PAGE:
Social care is more of a concern for tax payers than potentially having to foot the bill to fund the retirement of people who blow their savings,Steve Webb has claimed.
The pensions minister said: “The vast people we are talking about will have a pension pot which will keep them clear of pension credits, we are abolishing the saving credits, most do not rent so they will not get housing benefit and very few will be poor enough unless they really go mad to get help with their council tax.”
Speaking at a panel event in London that looked at funding retirement and hosted by My Financial Services, a new events-led forum for the industry, Mr Webb said the only real exposure for the tax payer was social care, which he said “would be a problem 20 years hence.
“For those people, whether they blow a £30,000 pension pot and do not have £30 a week, it will not make a difference to whether they can afford £700 a week social care.
“In the grand scheme of things, if people do more pension saving, and with pension being popular we think they will, the taxpayer might even benefit.”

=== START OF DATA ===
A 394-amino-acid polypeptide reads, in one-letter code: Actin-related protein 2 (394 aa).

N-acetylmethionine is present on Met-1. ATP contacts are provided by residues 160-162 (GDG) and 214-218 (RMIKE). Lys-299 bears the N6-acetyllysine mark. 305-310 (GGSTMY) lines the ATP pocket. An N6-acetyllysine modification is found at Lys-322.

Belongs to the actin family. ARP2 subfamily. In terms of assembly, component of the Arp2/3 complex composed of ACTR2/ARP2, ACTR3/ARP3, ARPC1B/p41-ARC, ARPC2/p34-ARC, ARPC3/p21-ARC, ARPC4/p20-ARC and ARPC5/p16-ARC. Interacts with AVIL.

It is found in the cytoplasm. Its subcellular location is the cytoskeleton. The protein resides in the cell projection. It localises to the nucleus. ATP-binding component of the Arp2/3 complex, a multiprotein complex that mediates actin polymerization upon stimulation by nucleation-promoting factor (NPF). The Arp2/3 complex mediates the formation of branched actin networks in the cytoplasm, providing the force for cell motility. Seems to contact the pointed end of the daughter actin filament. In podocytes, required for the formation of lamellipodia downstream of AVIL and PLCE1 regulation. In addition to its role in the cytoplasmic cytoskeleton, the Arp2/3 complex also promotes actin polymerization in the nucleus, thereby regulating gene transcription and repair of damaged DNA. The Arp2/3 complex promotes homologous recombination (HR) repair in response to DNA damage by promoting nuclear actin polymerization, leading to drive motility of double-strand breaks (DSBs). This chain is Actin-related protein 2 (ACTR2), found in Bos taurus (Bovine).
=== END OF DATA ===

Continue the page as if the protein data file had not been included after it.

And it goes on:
Mr Webb said that those who frugally put beyond the minimum aside for retirement were generally not the same as a person who goes crazy at retirement.
He said: “I’m not saying that nobody will do this but according to our estimates it is a tiny issue and the big price is freedom.”
Neil Lovatt, director of Scottish Friendly, suggested making the pensions freedom conditional with a minimum income so that people would not need to be means tested, which he said would make sure they would not be a burden on the tax payer.
Steve Bee, chief executive of Jargonfree Benefits, said we now have a pension system that does right for people after so many years of failures by pension ministers to get it right.
Welcoming the pension freedoms as “finally doing right for people”, he said that we were very lucky that this day has arrived and that people could be trusted with their own money.
He said: “[Steve Webb] has done a great job, we have finally got changes we need, a subsistence level pension and above that we can build our own pension if we want to, people can build their own world, and the state and private pension are no longer intertwined.”
Stephanie Condra, retirement market strategist at Axa Investment Managers, said that a great deal of work needs to still be done to develop products that meet the needs of people facing retirement.
She said: “There are a lot of products out there that provide income but a lot needs to be done to develop products because income is a need but so is protection so there is room for growth and innovation.”